The VE was asked to consider a hypothetical worker of Plaintiff's age, education and work history, whom can lift and carry twenty pounds occasionally and ten pounds frequently, can stand and walk about six hours in an eight-hour day and sit for six hours in an eight-hour day, can occasionally climb, balance, stoop, kneel, crouch, and crawl, whom should avoid concentrated exposure to extreme heat and cold, vibration, uneven terrain, machinery, and heights. AR 45-46. VE Chandler indicated such an individual would be unable to perform Plaintiff's past relevant work. AR 46. Nevertheless, the VE indicated such an individual could perform other work. AR

46. More particularly, the individual could perform the work of an auto parts counter salesperson, semiskilled and light. AR 46. At the light level, there are about 6,000 such positions available in California; national figures are obtained by multiplying by ten. AR 47. VE Chandler indicated Plaintiff's past relevant work skills would be utilized in such a position. AR

47. Additionally, the hypothetical worker could also perform unskilled work in the form of counter salesperson and cashier, with 6,000 and 115,000, positions, respectively, available in California. AR 47.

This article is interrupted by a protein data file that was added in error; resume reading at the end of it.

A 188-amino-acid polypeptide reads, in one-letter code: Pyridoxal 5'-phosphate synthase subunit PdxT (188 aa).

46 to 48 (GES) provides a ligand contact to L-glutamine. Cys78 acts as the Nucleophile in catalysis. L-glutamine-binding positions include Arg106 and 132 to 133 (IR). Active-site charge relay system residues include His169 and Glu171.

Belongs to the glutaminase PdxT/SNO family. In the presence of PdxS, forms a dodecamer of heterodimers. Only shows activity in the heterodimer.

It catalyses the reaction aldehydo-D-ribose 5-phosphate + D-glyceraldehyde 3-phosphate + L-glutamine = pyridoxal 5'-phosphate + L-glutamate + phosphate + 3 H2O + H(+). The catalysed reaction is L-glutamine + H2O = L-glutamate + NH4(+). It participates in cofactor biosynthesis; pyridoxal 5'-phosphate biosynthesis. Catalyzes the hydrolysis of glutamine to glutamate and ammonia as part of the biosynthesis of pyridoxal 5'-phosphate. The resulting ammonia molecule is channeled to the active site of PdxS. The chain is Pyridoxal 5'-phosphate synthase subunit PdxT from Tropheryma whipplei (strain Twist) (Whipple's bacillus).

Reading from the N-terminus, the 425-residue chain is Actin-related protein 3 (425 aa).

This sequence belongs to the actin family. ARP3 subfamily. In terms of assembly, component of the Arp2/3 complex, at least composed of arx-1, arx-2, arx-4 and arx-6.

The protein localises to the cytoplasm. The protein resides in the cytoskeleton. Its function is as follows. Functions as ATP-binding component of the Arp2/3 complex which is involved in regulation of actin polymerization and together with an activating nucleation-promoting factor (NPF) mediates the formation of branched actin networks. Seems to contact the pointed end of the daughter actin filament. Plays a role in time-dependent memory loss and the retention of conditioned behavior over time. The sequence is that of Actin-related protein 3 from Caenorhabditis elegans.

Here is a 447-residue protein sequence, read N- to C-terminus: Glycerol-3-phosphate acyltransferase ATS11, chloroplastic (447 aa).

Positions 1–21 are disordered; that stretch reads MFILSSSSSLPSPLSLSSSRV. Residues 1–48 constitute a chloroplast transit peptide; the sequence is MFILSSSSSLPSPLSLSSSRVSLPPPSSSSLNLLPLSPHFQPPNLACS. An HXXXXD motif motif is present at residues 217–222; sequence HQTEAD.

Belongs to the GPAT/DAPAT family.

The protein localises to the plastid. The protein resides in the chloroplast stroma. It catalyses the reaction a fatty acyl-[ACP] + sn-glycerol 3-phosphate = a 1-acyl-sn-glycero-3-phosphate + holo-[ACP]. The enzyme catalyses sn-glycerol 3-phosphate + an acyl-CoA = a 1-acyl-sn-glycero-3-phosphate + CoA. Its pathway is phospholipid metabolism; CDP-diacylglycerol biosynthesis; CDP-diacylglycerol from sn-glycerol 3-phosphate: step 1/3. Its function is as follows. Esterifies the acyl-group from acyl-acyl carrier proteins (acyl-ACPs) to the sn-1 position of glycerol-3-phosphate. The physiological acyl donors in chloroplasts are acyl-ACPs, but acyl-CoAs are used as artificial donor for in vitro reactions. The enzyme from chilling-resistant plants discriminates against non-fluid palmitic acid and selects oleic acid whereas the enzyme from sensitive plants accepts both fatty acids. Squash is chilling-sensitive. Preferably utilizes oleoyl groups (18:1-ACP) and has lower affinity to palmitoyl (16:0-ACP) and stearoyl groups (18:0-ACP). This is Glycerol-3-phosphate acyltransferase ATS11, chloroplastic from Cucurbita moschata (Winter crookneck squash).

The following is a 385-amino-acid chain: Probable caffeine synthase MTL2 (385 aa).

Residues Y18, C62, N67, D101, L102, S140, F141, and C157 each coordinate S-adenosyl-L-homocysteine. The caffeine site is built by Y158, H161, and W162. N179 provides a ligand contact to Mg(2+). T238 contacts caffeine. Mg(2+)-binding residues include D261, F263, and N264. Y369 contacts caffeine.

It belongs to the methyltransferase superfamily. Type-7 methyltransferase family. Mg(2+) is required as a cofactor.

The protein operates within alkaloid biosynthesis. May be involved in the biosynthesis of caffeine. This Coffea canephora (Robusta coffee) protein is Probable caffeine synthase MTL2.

In a second hypothetical, the VE was asked to assume an individual capable of managing funds, with the ability to remember locations and worklike procedures, understand, remember and carry out short and simple instructions, maintain attention and concentration for extended periods, accept criticism and behave appropriately; the individual would not require constant supervision, can complete a normal workday and workweek, and can interact with co-workers and the general public. AR 47-48. VE Chandler indicated such an individual could perform Plaintiff's past work, the entire world of unskilled work at all exertional levels, and the auto parts sales position previously mentioned. AR 48.

In a third hypothetical, VE Chandler was asked to consider an individual whom can lift and carry twenty pounds frequently and forty pounds occasionally, can sit for eight hours, stand for four hours in an eight-hour period and walk for four hours in an eight-hour period, can frequently reach, handle, finger, push and pull, but is limited in upper extremity overhead reaching; the individual can use foot controls, balance, occasionally climb stairs, ramps, ladders, ropes and scaffolds, stoop, kneel, crouch and crawl, can occasionally work around unprotected heights and moving parts, whom can frequently operate a motor vehicle, and withstand extreme temperatures, dust, fumes, odors, gasses and vibrations. AR 50-51. The VE indicated such an individual would be unable to perform Plaintiff's past relevant work, but could perform the work ...